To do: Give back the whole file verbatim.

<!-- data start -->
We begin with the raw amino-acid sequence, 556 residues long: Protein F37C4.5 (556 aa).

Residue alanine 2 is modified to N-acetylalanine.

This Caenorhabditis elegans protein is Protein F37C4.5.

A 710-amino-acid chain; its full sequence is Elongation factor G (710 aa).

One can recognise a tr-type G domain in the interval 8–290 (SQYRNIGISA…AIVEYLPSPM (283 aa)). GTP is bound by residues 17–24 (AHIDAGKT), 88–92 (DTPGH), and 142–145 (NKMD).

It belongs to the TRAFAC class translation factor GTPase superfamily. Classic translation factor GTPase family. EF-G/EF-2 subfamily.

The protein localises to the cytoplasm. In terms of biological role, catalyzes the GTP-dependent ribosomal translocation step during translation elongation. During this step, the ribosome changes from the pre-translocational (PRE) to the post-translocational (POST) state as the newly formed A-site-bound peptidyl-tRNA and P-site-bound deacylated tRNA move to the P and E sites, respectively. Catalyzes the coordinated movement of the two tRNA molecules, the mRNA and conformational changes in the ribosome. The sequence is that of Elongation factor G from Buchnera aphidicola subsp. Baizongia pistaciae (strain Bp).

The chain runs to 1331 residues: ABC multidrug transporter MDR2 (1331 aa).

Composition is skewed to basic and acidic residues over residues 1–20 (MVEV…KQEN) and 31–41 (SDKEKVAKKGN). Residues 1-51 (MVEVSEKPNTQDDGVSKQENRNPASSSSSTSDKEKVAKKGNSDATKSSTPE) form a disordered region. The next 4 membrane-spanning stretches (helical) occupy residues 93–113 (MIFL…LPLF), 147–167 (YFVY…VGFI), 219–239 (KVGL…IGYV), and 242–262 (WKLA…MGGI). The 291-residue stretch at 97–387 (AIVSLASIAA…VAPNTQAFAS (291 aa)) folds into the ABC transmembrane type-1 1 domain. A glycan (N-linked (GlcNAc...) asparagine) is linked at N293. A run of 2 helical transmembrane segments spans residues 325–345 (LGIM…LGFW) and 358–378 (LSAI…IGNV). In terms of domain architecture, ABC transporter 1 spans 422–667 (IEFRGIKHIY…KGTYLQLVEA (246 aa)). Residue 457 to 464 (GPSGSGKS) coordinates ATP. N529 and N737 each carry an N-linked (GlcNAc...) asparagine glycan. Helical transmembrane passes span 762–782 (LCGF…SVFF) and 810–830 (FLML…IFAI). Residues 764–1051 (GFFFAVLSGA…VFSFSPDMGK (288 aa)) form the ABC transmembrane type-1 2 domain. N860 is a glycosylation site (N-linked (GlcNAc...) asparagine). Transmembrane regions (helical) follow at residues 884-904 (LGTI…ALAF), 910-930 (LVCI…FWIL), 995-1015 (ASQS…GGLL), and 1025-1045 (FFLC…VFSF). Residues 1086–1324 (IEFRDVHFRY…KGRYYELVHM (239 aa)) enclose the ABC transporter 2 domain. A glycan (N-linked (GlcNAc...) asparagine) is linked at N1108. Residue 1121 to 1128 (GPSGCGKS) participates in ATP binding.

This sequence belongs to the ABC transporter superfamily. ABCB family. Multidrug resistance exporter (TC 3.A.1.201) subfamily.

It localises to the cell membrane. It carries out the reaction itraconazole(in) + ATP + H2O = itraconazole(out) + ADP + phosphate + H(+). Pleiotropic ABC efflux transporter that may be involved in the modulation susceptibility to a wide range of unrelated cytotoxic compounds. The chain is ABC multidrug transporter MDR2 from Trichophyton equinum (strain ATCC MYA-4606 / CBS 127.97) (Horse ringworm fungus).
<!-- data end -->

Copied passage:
We begin with the raw amino-acid sequence, 556 residues long: Protein F37C4.5 (556 aa).

Residue alanine 2 is modified to N-acetylalanine.

This Caenorhabditis elegans protein is Protein F37C4.5.

A 710-amino-acid chain; its full sequence is Elongation factor G (710 aa).

One can recognise a tr-type G domain in the interval 8–290 (SQYRNIGISA…AIVEYLPSPM (283 aa)). GTP is bound by residues 17–24 (AHIDAGKT), 88–92 (DTPGH), and 142–145 (NKMD).

It belongs to the TRAFAC class translation factor GTPase superfamily. Classic translation factor GTPase family. EF-G/EF-2 subfamily.

The protein localises to the cytoplasm. In terms of biological role, catalyzes the GTP-dependent ribosomal translocation step during translation elongation. During this step, the ribosome changes from the pre-translocational (PRE) to the post-translocational (POST) state as the newly formed A-site-bound peptidyl-tRNA and P-site-bound deacylated tRNA move to the P and E sites, respectively. Catalyzes the coordinated movement of the two tRNA molecules, the mRNA and conformational changes in the ribosome. The sequence is that of Elongation factor G from Buchnera aphidicola subsp. Baizongia pistaciae (strain Bp).

The chain runs to 1331 residues: ABC multidrug transporter MDR2 (1331 aa).

Composition is skewed to basic and acidic residues over residues 1–20 (MVEV…KQEN) and 31–41 (SDKEKVAKKGN). Residues 1-51 (MVEVSEKPNTQDDGVSKQENRNPASSSSSTSDKEKVAKKGNSDATKSSTPE) form a disordered region. The next 4 membrane-spanning stretches (helical) occupy residues 93–113 (MIFL…LPLF), 147–167 (YFVY…VGFI), 219–239 (KVGL…IGYV), and 242–262 (WKLA…MGGI). The 291-residue stretch at 97–387 (AIVSLASIAA…VAPNTQAFAS (291 aa)) folds into the ABC transmembrane type-1 1 domain. A glycan (N-linked (GlcNAc...) asparagine) is linked at N293. A run of 2 helical transmembrane segments spans residues 325–345 (LGIM…LGFW) and 358–378 (LSAI…IGNV). In terms of domain architecture, ABC transporter 1 spans 422–667 (IEFRGIKHIY…KGTYLQLVEA (246 aa)). Residue 457 to 464 (GPSGSGKS) coordinates ATP. N529 and N737 each carry an N-linked (GlcNAc...) asparagine glycan. Helical transmembrane passes span 762–782 (LCGF…SVFF) and 810–830 (FLML…IFAI). Residues 764–1051 (GFFFAVLSGA…VFSFSPDMGK (288 aa)) form the ABC transmembrane type-1 2 domain. N860 is a glycosylation site (N-linked (GlcNAc...) asparagine). Transmembrane regions (helical) follow at residues 884-904 (LGTI…ALAF), 910-930 (LVCI…FWIL), 995-1015 (ASQS…GGLL), and 1025-1045 (FFLC…VFSF). Residues 1086–1324 (IEFRDVHFRY…KGRYYELVHM (239 aa)) enclose the ABC transporter 2 domain. A glycan (N-linked (GlcNAc...) asparagine) is linked at N1108. Residue 1121 to 1128 (GPSGCGKS) participates in ATP binding.

This sequence belongs to the ABC transporter superfamily. ABCB family. Multidrug resistance exporter (TC 3.A.1.201) subfamily.

It localises to the cell membrane. It carries out the reaction itraconazole(in) + ATP + H2O = itraconazole(out) + ADP + phosphate + H(+). Pleiotropic ABC efflux transporter that may be involved in the modulation susceptibility to a wide range of unrelated cytotoxic compounds. The chain is ABC multidrug transporter MDR2 from Trichophyton equinum (strain ATCC MYA-4606 / CBS 127.97) (Horse ringworm fungus).